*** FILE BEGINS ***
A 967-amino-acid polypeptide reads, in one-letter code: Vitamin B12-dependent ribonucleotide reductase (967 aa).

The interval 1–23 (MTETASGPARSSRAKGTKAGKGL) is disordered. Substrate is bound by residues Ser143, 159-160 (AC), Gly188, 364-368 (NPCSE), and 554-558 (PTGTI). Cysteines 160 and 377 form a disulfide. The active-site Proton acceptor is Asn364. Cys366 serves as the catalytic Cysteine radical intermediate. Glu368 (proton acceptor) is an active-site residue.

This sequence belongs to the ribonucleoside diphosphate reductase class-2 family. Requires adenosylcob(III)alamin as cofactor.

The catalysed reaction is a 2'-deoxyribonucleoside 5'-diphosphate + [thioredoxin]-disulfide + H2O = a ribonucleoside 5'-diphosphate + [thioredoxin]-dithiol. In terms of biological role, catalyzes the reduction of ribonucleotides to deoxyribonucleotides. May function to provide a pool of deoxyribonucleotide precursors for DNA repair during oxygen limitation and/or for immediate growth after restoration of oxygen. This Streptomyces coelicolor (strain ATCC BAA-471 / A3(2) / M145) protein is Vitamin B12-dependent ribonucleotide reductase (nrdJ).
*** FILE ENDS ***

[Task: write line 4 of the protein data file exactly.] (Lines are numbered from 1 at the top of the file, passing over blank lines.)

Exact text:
The catalysed reaction is a 2'-deoxyribonucleoside 5'-diphosphate + [thioredoxin]-disulfide + H2O = a ribonucleoside 5'-diphosphate + [thioredoxin]-dithiol. In terms of biological role, catalyzes the reduction of ribonucleotides to deoxyribonucleotides. May function to provide a pool of deoxyribonucleotide precursors for DNA repair during oxygen limitation and/or for immediate growth after restoration of oxygen. This Streptomyces coelicolor (strain ATCC BAA-471 / A3(2) / M145) protein is Vitamin B12-dependent ribonucleotide reductase (nrdJ).